Cables and reviewers

Tons of creative designs out there. Lots of reviewers, with no consensus as to what's best. Seems to me that if there was a superior design, then we would see some kind of consensus forming around it. Maybe cable choice just not that important, at a given price point.
...and lots of their designers have no idea about engineering at all or even reality.
Whatever cables were used in recording studio to make good recordings, those have been tested good and savvy. That’s logical and clear and they weren’t priced $4,000 per foot for sure... That’s where the dumb and simple math beats any sophisticated science or reviews behind and idea of high-end audio cables industry and sometimes being dumb is much smarter than listening or reading ta all kinda revieuz and pretending that you’re genius. Among the pro-audio grades there are not too many choices to think of: Mogami, Canare and Monster-pro and some more lower grades. Using these brands for all of your home audio needs solves all cable problems because most of them were used to bring the best recordings you’re listening to now. The other reason to use pro grade that studio engineers choosing proper cables can't be fooled as trivial home audio consumers with all these fancy features of  just a wire after all.
The sonic performance effect of one's cables (that means all of ICs, speaker, and power) is:
(a) entirely directly (emphasis added) audio system dependent in the first part;  and, 
(b) the effects are further signigicantly influenced by the unique characteristics of one's unique listening arena with all of those strengths, limitations, and warts to boot.

There is no "best" or other biased and subjective ranking accordingly; one size does not fit all. Intuitively, there is no consensus nor will there ever be any consensus in such a totally variable and extreme subjective arena .... be it brand, price, construction, design, length, etc.

You can only trust your own ears via actual  hands-on experimentation with your own system and in your own listening environment ... Full stop. 

This is hobby is a complex journey and never contemplated to be a easy destination.
I don't recall seeing any consensus on anything in this hobby. Cables, speakers, amps, digital choices, analog choices, you name it, no consensus.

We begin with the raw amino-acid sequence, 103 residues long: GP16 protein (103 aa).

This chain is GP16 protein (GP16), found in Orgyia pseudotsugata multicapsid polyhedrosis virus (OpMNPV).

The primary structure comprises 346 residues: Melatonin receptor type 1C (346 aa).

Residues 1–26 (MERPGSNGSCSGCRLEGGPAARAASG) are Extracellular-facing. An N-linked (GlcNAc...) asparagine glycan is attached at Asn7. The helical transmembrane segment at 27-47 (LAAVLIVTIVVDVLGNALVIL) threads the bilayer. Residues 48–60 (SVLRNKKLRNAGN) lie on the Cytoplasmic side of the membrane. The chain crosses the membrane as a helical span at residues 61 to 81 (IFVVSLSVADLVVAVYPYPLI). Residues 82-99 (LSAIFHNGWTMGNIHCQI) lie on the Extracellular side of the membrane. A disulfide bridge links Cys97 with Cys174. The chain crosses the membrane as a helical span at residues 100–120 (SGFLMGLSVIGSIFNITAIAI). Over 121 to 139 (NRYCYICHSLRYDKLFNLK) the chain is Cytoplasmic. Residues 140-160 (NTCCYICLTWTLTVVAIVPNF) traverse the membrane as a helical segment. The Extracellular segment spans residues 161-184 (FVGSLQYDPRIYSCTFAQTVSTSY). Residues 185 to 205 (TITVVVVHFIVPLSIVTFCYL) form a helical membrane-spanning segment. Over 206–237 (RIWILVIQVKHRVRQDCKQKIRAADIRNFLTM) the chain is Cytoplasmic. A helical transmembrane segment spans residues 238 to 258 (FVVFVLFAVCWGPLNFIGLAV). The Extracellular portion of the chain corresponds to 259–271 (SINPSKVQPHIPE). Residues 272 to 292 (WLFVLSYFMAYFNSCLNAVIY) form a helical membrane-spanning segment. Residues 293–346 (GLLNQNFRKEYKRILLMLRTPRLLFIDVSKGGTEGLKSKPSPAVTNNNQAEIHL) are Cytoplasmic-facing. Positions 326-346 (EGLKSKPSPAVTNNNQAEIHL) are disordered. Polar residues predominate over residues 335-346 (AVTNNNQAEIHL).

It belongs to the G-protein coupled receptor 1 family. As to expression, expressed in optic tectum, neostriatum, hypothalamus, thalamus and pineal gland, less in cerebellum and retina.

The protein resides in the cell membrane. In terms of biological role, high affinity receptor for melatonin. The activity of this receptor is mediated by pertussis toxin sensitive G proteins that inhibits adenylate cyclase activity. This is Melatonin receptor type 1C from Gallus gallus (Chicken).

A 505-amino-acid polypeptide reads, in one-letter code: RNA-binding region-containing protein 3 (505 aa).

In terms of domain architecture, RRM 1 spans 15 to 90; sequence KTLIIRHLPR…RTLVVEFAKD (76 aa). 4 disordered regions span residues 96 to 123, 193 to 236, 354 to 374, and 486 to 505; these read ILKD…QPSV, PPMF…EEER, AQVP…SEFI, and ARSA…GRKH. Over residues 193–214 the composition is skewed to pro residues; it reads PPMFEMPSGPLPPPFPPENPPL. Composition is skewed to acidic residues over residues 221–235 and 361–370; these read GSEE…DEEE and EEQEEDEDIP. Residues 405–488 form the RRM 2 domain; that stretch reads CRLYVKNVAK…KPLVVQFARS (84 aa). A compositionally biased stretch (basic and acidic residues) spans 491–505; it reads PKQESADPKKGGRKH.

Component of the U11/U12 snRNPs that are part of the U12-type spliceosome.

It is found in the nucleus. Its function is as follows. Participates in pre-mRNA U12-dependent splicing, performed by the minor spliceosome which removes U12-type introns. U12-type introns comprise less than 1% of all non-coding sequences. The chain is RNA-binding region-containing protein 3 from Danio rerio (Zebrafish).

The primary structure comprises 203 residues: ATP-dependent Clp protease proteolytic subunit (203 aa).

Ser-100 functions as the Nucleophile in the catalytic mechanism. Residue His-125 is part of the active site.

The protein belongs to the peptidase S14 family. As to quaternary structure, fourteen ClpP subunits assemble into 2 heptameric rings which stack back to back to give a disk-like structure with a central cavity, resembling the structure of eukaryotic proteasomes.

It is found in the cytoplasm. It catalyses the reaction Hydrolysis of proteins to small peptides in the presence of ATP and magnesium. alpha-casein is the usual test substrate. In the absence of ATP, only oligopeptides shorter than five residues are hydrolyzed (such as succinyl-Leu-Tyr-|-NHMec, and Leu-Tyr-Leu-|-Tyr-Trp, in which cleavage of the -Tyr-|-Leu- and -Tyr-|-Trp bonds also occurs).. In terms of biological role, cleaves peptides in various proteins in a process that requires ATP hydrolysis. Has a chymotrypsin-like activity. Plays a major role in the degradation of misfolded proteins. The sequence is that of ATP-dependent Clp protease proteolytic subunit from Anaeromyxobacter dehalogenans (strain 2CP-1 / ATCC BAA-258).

Consensus has no place in this hobby, and why should it?
Do you really NEED someone to tell you what to buy?
There's no consensus regarding what music is the best either. Maybe the music isn't all that important at any given pricepoint.
My reply was meant to be to the OP......
To the OP:  Your logic seems good, but I think there are too many variables in each one's system, room, and hearing to draw any conclusions.  I was happy believing that cables were all the same until I tried a $4000 per foot cable(Okay, I couldn't resist since that was so silly above), make it $5 per foot Audioquest Type 4 speaker cable in a bulk by the foot purchase.  The improvement over my stranded #12 speaker cable was noticeable, and superior.  But you need speakers capable of more detail.  Vintage speakers from the 70s or 80s need not apply.
akg_ca 12-30-2015 4:35pm
The sonic performance effect of one’s cables (that means all of ICs, speaker, and power) is:
(a) entirely directly (emphasis added) audio system dependent in the first part; and,
(b) the effects are further significantly influenced by the unique characteristics of one’s unique listening arena with all of those strengths, limitations, and warts to boot.

As examples of point (a), in this thread from about three years ago I cited the following examples of how a comparison between two cables can yield exactly opposite sonic results depending on the circumstances:

Example 1:
If an interconnect having relatively high capacitance is compared with one having relatively low capacitance, and if everything else is equal, the higher capacitance cable will produce a duller and more sluggish response in the upper treble region if used as a line-level interconnect (especially if it is driven by a component having high output impedance), due to the interaction of cable capacitance and component output impedance; while the exact opposite result will occur if those same two cables are compared in a phono cable application and driven by a moving magnet cartridge, due to the interaction of cable capacitance and cartridge inductance.
Example 2:
It is easily possible for digital cable "A" to outperform digital cable "B" in a given system when both cables are of a certain length, and for cable "B" to outperform cable "A" in that same system if both cables are of some other length. The happenstance of the relationships between cable length, signal risetimes and falltimes, cable propagation velocity, component susceptibility to ground loop-related noise, and the happenstance of how closely the impedances of both components and the cable match, all figure into that.